April 25-27, 2014 - High School Students
The Dr. Nelson Ying Science Competition encourages students to help humanity through scientific research. High-schoolers submit research papers to be reviewed by a distinguished panel of judges to select five finalists. Finalists are invited to participate in a three-day, expenses-paid event, concluded by an awards luncheon to announce the “Ying Prize” of $5,000 to the student, $1,000 to their teacher and $1,000 to their principal!
Every year for over a decade, Dr. Nelson Ying hosts this competition in collaboration with the Orlando Science Center. Ying is a philanthropist, scientist and entrepreneur. He wants to inspire tomorrow's science leaders today, so he has worked with the Science Center to create this elite competition. This competition not only honors innovative student science research but also exemplary teens.
Dr. Ying Competition 2014 Information
Papers Due: 5:00 p.m. March 21, 2014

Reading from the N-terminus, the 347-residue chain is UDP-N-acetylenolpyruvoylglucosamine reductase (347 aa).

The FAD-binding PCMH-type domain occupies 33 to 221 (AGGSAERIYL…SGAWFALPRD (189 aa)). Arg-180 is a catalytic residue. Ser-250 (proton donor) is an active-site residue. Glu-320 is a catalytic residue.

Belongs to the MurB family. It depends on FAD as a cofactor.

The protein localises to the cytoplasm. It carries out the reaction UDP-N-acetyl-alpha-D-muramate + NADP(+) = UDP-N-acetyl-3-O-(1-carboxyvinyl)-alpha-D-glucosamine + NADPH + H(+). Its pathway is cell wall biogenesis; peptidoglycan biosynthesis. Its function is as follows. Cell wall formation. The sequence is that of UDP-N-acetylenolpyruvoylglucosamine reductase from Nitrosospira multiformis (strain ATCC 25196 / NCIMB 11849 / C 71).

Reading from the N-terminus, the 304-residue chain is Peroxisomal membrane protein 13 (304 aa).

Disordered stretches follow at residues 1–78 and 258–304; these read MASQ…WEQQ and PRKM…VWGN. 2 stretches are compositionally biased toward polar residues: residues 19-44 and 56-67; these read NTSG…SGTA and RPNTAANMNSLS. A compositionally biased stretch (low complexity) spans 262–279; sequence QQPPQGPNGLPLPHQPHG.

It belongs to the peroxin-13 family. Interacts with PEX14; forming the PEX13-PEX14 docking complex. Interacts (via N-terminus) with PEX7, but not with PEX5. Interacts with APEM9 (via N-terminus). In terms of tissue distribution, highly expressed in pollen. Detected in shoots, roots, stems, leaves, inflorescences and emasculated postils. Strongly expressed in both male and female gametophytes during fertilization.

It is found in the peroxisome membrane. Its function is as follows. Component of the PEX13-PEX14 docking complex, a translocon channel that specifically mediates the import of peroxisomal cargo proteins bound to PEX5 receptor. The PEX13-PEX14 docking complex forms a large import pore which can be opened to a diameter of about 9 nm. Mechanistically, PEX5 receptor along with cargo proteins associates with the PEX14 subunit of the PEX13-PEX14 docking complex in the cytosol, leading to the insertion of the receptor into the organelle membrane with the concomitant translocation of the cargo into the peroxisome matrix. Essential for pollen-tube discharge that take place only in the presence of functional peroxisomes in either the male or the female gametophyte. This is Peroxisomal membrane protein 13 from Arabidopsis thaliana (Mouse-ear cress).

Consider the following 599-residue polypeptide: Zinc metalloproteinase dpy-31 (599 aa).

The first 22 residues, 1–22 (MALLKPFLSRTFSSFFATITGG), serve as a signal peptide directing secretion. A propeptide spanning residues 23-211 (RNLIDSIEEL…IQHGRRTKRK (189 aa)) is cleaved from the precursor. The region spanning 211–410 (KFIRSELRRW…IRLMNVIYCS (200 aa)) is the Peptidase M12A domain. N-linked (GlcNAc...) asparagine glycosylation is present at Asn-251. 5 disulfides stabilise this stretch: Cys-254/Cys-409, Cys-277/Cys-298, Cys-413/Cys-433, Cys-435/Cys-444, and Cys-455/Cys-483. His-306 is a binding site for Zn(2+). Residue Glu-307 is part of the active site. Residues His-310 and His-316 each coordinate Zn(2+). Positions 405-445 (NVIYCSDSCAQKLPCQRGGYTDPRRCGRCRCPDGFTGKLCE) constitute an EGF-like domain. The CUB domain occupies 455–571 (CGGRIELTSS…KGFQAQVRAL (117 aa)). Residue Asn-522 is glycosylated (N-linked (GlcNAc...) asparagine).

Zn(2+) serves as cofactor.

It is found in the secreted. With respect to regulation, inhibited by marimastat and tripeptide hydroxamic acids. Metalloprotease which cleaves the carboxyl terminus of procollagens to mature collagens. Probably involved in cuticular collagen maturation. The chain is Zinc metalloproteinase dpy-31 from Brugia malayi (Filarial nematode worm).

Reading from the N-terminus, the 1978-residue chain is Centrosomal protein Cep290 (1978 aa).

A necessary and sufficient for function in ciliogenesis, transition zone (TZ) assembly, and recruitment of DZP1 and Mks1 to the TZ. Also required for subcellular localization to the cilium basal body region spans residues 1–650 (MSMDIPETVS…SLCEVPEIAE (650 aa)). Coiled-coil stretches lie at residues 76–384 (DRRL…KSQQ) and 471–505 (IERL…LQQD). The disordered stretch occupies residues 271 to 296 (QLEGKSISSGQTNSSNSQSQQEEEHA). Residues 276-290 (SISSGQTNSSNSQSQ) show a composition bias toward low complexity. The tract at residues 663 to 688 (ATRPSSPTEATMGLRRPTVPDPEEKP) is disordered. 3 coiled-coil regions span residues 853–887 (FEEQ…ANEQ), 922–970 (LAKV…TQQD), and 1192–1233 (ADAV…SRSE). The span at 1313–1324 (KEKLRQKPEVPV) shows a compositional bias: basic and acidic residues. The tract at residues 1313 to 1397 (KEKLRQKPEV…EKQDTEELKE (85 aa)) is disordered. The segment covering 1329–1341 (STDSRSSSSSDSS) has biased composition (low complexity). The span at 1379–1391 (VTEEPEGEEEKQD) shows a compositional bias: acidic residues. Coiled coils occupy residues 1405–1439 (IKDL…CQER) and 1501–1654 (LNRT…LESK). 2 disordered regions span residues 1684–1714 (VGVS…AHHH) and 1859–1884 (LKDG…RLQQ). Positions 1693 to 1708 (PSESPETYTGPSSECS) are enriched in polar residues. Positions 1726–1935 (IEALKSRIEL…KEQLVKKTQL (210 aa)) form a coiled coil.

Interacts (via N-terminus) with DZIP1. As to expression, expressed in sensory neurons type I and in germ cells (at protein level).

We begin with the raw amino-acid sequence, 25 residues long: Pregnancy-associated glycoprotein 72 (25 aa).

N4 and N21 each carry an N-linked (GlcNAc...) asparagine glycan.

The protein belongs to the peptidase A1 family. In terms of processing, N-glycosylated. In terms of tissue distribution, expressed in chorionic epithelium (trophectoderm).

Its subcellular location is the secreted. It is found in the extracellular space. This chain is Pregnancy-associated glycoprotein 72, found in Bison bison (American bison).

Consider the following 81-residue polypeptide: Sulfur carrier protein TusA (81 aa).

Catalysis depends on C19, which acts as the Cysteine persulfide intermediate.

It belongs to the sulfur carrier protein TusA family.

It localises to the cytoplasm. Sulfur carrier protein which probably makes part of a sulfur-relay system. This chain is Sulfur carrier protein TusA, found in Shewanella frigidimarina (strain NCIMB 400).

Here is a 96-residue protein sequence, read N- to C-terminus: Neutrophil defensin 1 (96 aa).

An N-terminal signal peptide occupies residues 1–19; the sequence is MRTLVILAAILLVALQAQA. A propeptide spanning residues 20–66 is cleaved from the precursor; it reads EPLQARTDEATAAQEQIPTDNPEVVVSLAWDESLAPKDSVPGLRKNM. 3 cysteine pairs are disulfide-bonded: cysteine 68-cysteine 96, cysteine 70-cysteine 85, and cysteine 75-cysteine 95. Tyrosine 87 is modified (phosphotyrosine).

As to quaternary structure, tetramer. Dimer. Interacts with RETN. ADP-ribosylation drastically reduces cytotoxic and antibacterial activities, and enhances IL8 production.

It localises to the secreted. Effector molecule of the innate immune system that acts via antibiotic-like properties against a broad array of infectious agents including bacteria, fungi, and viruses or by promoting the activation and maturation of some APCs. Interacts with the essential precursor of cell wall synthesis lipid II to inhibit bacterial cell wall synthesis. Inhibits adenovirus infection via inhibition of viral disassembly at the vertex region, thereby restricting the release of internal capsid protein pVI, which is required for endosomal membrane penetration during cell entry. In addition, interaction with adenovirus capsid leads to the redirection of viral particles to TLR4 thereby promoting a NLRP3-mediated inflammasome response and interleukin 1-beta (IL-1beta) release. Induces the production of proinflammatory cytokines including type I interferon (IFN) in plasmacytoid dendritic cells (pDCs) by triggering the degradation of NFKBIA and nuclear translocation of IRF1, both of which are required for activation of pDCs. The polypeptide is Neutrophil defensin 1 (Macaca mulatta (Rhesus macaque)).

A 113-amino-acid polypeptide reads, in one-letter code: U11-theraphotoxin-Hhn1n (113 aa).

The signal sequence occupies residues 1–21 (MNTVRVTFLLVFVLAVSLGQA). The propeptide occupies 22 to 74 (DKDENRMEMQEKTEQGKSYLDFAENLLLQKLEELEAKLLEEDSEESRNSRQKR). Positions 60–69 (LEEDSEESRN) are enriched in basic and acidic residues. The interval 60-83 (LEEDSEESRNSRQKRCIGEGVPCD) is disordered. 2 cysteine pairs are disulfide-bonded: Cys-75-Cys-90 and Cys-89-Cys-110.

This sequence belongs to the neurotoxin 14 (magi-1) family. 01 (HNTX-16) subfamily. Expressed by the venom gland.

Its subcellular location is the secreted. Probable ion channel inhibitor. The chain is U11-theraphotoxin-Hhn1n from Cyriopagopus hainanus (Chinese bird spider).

Finalists Notified: April 8, 2014
Competition Weekend: April 25-27, 2014
New this year! Papers will be submitted through our DROPitTOme Account - simply click on the link and type in “ying” for the password. More detailed information on how to submit your papers is located here: DROPitTOme Instructions.
12 April 2010
Posted in Dr. Ying Competition
This was the first year in the history of the Dr. Ying Student Science Competition that there was a three-way tie for first place.
Gabrielle A. Gianelli, a junior at Orange County’s Lake Highland Preparatory School; Nimish P. Ramanlal, a junior at Seminole County’s Seminole High School; and Shiv Gaglani, a junior at Brevard County’s West Shore Jr./Sr. High School, all took home $5,000 prizes. This also marked Shiv’s second time as a top winner.
The winning projects included Gabrielle’s mathematical analysis of Mars that could assist NASA with their search for signs of water on the Red Planet; Nimish’s plan to improve high-powered quantum computers so they could better assist in the research and development of nanobots that could help cure a variety of diseases; and Shiv’s experiments to increase the potency of adult stem cells, which could curb the controversy surrounding embryonic stem cell research.